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Salud mental

versão impressa ISSN 0185-3325


LARA, Ma. Asunción et al. Síntomas depresivos en el embarazo y factores asociados, en pacientes de tres instituciones de salud de la ciudad de México. Salud Ment [online]. 2006, vol.29, n.4, pp.55-62. ISSN 0185-3325.


Depression is a frequent condition in pregnancy, at least as frequent as it is among non-pregnant women. Studies on its prevalence show rates from 2% to 21% of major depression and 8% to 31% of depressive symptomatology. In Mexico, a prevalence of 22% has been estimated on the basis of a self-report scale. Risk factors for depression in pregnancy include previous history of depression, parental separation during childhood, single mother-hood, not wishing to be pregnant, lack of social support and low educational attainment.


Due to the consequences of depression on pregnancy and to the scarce studies available in Mexico, the aim of this study was to examine the presence of depression in pregnant women as well as the risk factors associated with the latter.

Material and methods

Three hundred pregnant women receiving ante-natal care were interviewed in the waiting rooms of three institutions (one third level hospital, a health center and a clinic specializing in women). The instrument included a scale of depression (CES-D) and the following risk factors: previous depression symptoms, parental separation before the age of 11, possible depression and problem-atic alcohol consumption in expectant motliers parents, unplanned pregnancy and lack of social support.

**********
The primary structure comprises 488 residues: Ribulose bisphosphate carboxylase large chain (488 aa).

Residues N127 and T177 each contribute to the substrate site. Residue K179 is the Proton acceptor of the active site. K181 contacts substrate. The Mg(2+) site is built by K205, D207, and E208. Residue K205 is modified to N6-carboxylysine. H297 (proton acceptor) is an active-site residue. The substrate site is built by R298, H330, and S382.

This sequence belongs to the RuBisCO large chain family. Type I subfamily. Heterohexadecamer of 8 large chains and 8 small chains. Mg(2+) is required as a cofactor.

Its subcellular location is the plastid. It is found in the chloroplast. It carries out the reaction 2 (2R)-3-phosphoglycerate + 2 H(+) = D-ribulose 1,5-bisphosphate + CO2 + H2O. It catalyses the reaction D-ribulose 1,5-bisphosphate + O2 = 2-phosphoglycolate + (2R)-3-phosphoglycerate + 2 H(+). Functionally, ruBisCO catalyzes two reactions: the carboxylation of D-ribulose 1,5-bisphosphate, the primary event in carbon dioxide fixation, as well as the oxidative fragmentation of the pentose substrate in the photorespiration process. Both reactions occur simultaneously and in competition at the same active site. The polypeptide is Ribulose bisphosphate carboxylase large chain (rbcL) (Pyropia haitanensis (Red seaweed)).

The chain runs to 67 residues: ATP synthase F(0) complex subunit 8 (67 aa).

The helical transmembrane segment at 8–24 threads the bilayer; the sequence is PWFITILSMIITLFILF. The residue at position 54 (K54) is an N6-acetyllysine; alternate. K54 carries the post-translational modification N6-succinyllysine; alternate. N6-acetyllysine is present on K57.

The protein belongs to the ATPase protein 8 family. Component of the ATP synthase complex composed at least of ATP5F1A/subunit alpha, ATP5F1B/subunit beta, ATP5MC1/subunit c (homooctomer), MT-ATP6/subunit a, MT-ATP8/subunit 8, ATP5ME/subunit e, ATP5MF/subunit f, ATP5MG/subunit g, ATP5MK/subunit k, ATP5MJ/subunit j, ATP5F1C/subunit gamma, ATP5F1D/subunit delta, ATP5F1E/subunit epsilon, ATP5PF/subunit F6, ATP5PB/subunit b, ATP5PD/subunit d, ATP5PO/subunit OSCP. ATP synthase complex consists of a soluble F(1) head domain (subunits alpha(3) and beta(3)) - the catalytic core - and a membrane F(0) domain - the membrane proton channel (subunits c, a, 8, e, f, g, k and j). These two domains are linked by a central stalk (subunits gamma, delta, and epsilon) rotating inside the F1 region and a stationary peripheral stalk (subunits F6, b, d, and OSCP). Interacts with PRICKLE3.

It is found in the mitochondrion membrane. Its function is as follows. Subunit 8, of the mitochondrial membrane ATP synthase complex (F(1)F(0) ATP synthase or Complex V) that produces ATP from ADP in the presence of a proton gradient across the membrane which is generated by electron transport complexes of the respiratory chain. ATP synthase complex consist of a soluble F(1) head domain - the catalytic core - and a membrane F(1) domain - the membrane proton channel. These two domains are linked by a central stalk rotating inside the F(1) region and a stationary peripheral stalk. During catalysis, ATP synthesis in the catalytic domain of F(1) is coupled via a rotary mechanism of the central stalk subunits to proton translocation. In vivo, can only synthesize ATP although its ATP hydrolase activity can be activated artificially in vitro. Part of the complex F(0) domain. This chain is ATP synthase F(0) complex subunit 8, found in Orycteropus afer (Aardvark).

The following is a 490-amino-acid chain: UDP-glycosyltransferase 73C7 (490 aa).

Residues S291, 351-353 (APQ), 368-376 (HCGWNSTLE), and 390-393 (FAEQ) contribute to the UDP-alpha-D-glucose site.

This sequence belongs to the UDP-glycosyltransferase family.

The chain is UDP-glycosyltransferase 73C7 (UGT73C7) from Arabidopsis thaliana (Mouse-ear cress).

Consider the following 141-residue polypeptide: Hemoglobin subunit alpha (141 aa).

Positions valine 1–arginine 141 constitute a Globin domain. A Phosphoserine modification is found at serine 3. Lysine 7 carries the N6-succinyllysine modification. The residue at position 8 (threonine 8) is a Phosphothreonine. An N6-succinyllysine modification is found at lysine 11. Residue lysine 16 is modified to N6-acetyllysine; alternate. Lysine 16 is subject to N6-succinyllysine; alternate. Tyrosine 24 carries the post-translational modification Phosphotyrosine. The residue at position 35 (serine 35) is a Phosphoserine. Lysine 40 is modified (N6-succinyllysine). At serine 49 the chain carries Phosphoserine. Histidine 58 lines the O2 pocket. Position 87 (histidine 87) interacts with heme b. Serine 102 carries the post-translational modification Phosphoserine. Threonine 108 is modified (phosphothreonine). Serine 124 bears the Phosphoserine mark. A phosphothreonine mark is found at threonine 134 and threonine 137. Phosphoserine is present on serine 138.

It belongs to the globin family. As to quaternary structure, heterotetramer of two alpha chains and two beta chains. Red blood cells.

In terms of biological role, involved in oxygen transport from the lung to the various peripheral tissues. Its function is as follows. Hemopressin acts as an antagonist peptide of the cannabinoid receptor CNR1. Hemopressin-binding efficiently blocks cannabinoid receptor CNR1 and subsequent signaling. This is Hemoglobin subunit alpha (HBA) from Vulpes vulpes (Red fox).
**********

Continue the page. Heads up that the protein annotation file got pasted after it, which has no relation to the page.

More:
A total of 30.7% of the interviewees showed significant depressive symptomatology (CES-D > 16). Fifty-nine percent mentioned having suffered from depressive symptomatology in the past. Some degree of disability in the past month was reported by 19% of those that mentioned depression symptoms. The mean number of days they stopped performing their everyday activities was 11.21 (SD = 10.68) with a range of 1 to 30 days. Seven women (21.2%) stated that they could not engage in their activities because of their depression every single day of the past month. As for suicidal ideation at any time in their lives, the following symptoms were displayed: half said that they had thought a great deal about death, a quarter said that they had wanted to die, nearly a fifth had intended to take their own life and 7.7% had injured themselves in order to take their own lives. During the previous month, the frequency of these behaviors had considerably declined, almost to zero, and only "thinking frequently about death" was common (18%).